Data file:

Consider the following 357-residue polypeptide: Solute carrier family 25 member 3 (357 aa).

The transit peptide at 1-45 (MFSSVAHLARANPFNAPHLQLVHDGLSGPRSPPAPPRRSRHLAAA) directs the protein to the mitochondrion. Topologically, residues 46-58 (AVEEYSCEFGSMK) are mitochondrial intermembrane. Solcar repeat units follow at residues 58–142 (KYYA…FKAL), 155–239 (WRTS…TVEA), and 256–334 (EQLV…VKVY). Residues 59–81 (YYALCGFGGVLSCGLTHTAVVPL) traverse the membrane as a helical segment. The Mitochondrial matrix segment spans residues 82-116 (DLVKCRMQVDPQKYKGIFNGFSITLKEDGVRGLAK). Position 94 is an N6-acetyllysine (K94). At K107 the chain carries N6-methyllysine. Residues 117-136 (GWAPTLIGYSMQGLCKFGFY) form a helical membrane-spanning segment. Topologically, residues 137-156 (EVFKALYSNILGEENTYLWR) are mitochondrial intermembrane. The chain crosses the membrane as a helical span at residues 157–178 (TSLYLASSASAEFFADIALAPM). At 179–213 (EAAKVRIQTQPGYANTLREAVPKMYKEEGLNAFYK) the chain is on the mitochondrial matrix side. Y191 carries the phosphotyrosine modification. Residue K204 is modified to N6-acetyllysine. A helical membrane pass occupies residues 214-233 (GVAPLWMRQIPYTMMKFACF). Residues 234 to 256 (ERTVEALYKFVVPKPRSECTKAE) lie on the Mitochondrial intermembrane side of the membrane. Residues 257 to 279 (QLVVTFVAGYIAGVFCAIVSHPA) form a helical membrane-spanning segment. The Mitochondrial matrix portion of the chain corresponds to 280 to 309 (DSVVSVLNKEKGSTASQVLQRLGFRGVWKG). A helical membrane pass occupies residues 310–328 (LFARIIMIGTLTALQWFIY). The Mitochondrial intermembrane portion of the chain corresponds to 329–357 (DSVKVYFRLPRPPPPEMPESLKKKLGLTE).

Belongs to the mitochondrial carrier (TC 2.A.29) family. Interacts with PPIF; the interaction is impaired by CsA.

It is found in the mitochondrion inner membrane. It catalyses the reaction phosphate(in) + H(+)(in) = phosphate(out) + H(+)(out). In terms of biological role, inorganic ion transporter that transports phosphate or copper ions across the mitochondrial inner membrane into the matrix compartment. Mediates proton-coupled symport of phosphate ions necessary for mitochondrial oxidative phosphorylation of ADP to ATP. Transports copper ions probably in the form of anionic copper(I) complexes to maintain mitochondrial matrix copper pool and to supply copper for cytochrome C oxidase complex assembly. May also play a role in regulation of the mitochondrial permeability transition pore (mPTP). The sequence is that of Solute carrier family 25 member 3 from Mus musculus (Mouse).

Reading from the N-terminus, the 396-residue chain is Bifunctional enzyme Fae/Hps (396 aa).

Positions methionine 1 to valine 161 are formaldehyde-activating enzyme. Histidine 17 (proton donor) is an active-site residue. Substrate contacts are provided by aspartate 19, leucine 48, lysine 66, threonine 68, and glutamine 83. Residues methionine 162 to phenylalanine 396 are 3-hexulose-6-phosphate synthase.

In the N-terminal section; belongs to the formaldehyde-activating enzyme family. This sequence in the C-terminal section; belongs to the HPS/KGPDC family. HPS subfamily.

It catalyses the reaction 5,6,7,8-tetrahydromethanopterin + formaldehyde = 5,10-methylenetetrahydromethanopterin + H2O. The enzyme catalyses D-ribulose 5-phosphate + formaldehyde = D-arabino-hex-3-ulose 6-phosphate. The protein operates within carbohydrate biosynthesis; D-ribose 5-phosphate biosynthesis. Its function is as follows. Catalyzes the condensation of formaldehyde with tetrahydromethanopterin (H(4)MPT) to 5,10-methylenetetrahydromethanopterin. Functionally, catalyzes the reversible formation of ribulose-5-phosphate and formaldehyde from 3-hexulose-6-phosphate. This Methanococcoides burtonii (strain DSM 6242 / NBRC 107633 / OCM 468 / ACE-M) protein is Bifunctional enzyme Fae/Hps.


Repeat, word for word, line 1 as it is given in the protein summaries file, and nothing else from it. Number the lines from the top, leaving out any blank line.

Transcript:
Consider the following 357-residue polypeptide: Solute carrier family 25 member 3 (357 aa).